Note to the reader:
This part of the field guide comes from our 2019 version of the UX Research Field Guide. Updated content for this chapter is coming soon!
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Getting started with user research can be intimidating. Even for experienced UX researchers, the variety of possible approaches to any given research project can feel daunting—with so many methods, which one should you choose? What is the best way to answer your research question? Is it the most efficient way that will keep your project within scope, under budget, and on time?
In the previous two chapters, we gave an overview of the different types of user research methods, and dove deeper into the important differences between qualitative and quantitative research. You may already have an idea, based on what you read and the pre-existing UXR knowledge you’re bringing to the table, which methods you want to use for your current project.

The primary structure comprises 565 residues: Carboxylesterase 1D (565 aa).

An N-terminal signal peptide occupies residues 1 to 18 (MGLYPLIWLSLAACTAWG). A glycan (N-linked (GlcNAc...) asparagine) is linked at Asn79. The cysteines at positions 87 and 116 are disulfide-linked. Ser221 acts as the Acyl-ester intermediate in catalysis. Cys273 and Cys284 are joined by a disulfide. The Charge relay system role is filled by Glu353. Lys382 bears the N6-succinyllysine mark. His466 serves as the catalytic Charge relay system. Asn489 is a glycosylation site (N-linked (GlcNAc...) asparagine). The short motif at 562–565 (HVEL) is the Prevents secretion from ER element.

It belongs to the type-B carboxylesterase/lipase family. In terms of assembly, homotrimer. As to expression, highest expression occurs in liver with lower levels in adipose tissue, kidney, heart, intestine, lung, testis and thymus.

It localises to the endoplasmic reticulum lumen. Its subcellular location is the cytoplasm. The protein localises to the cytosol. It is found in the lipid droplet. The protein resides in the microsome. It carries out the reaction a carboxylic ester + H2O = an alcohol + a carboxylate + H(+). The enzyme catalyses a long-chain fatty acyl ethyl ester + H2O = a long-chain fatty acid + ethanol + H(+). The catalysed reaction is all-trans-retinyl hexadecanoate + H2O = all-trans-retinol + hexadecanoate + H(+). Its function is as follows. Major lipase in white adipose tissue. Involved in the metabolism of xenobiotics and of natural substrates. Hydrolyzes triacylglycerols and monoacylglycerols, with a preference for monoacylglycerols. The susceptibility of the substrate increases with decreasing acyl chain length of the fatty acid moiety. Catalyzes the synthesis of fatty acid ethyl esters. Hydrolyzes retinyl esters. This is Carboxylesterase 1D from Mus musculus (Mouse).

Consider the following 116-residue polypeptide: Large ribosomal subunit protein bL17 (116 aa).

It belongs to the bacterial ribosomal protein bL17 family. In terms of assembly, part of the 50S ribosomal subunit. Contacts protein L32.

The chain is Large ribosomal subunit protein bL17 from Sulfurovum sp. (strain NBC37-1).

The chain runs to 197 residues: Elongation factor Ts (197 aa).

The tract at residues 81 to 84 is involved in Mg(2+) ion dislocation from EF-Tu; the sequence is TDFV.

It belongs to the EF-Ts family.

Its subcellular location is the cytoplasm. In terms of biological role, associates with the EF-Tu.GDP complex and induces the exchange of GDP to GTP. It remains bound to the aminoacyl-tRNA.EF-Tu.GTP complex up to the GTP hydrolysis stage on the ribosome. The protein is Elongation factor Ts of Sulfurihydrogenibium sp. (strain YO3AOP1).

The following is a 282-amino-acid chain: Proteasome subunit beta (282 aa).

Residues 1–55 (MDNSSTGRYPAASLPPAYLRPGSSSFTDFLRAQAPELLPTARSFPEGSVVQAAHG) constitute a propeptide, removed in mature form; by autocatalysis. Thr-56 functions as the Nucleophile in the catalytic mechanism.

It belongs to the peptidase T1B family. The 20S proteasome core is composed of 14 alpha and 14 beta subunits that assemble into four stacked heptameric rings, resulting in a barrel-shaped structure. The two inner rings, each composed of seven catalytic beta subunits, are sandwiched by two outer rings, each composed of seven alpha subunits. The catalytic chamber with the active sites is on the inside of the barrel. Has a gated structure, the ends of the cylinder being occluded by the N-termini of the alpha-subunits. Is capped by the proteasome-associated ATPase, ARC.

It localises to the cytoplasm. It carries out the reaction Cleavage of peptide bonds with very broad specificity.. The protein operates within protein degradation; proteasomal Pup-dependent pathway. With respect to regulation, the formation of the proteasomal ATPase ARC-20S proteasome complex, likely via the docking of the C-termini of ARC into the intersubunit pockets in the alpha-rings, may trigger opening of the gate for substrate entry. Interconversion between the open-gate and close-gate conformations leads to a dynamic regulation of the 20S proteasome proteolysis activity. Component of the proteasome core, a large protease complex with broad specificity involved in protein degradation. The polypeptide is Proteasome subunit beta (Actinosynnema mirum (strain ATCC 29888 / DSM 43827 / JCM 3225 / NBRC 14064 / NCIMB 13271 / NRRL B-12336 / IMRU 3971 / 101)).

In this chapter, we’re going to help you solidify those choices, and introduce you to a few different frameworks for choosing the right user research method for any project that comes your way, or any research question that might crop up.
These frameworks—which can be adapted to your own research practice and the realities of your organization, customers, and unique constraints—will help you answer the question “which UX research method should I use?” efficiently and effectively every time.
Without further ado, here’s how to choose the right methods for your UX research study.
As ever, you’ll want to start with well-defined goals and clear research questions.
If you’re not already clear about the goals of your research, stop here. Do not pass go. Do not collect $200 in gift card incentives.
Circle back to the chapter on creating a user research plan for help identifying your research goals, which should be statements about what you’re trying to learn from your research.
To define your research goals, ask yourself:
You’ll want to further refine the answers to these questions through stakeholder research—your key stakeholders can clarify business goals and the kinds of decisions your research needs to enable to be successful.